Interview with Peter Santoro of FotoKem

Posted on May 12th, 2016 by Leonard Alsfeld


Recently, we had an amazing opportunity to sit down and chat with Peter Santoro, FotoKem’s main point of contact for their New Orleans, Louisiana operation. Peter talked candidly about FotoKem’s history, their current projects and the recent changes in the Louisiana film industry.

What’s your role within FotoKem?

My duties have included setting up 2 satellite facilities, one in New Orleans the other in Atlanta, Georgia. I work closely in sales along with our operations staff to see that our clients needs are met.

How do you describe what FotoKem does?

FotoKem is an independently owned, full-service post production facility that has become a respected resource for the worldwide creative community. Since 1963 the company has provided expertise, high-end solutions and innovative technologies to filmmakers at every level, from large-scale studio pictures to independent productions. FotoKem offers a broad spectrum of services, including digital intermediates, file-based mobile dailies, film and video finishing, audio mixing and mastering, visual effects, restoration, and production rentals. FotoKem has expanded over the years with the acquisition of Keep Me Posted, L.A. Studios, and Margarita Mix, and has facilities in Atlanta, New Orleans, and New York.

Locally, we specialize in the front-end portion of post-production – the digital capture of images and sound, we bring the digital files into our proprietary software program nextLAB. We sync and color the digital files and make sure every file (sound or picture) is transferred and archived. When the project has a final edit we do the post finishing and deliverables, typically in Burbank, California.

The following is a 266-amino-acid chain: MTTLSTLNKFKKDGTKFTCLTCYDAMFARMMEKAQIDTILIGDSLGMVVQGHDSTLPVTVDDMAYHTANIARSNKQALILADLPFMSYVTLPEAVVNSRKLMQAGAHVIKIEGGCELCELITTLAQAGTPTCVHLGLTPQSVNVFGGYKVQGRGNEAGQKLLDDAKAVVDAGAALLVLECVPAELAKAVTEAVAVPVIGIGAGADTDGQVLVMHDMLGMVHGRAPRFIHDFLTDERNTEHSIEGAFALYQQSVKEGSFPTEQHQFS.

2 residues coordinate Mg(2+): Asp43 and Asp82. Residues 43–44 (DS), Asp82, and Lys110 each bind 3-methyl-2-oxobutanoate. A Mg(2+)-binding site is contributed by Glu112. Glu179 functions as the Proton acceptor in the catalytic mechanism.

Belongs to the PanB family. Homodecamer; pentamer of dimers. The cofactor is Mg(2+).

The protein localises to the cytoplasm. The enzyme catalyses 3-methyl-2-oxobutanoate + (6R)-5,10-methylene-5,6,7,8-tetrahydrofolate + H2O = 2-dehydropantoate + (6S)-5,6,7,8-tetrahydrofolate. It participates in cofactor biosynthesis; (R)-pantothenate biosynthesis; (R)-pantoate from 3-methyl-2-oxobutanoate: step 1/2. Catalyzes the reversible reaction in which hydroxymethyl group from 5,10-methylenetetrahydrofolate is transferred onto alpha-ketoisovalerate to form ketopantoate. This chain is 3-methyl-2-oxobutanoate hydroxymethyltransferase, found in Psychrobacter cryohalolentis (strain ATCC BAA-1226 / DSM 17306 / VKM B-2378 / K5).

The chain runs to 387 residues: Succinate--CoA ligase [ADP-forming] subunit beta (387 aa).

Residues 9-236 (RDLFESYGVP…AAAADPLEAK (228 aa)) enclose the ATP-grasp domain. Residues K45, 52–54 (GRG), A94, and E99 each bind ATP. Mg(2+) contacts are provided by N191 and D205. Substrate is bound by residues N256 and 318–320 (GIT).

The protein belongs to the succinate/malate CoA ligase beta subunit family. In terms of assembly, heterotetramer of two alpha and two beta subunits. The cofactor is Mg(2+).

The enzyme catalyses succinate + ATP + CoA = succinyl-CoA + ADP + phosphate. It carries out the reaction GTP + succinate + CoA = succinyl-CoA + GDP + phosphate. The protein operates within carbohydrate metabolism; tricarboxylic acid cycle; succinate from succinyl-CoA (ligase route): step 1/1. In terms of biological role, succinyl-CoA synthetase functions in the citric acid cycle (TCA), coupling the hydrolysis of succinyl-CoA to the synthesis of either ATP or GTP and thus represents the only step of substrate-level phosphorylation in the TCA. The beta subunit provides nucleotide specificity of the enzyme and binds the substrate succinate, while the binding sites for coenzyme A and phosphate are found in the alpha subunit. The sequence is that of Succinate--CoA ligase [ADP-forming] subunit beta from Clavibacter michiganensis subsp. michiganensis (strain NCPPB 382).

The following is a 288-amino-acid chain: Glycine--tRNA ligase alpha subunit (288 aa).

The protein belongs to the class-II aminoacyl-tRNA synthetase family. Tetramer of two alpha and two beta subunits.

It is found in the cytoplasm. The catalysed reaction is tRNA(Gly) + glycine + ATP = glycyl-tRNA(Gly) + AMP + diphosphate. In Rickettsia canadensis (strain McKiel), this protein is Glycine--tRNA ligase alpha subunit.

FotoKem looks like a collection of businesses, did it start like this? Or did it start as a conglomerate type?

FotoKem started as a film processing photochemical lab 53 years ago. 16mm, then 35mm mm. and then 65/70mm.  We are basically the last photochemical motion picture film processing and printing lab in Hollywood.  Today we are also offering cutting edge technologies in the digital realm – it is amazing the depth of resources that our support staff brings to projects.  We’ve been very fortunate in New Orleans and Georgia with a talented and stable staff – technical support from main campus is 24/7 as our turnaround on projects is mission critical.

What’s your view of the impact of the changes made in the legislature last year?
It seems Studios and Indies have slowed down work coming into Louisiana. That being said, I am seeing a pick up in production. There is incentive money available and we have infrastructure and depth of crews in place. We are here and open for business. There is a terrific group of indigenous film makers developing in Louisiana. These film makers are asking how we can help them with the front-end and the finishing processes in order to capture more of the tax incentives.

What projects are you most excited about?

We’ve done over 50 projects in the 4 years that we’ve been here including Badlands, Astronaut Wives Club, Dallas Buyers Club, 22 Jump Street, Dawn of the Planet of the Apes, Elvis & Nixon and we just completed another Kevin Spacey project Billionaire Boys Club. Oprah Winfrey Network has a series in New Orleans called Queen Sugar that we are involved with. It’s an exciting time, there’s a lot going on, we take it a day at a time.

What do you enjoy most about your work?

We have a tremendous amount of diversity in our projects, genres, locations and people. I’m in New Orleans but can be working on projects anywhere – we have a global reach.

Mapping out workflow with our clients is challenging at times and we strive to set things on the right tracks from the start. I enjoy working with all of our clients, our staff and our friends – Lenny Alsfeld and FBT Film & Entertainment included!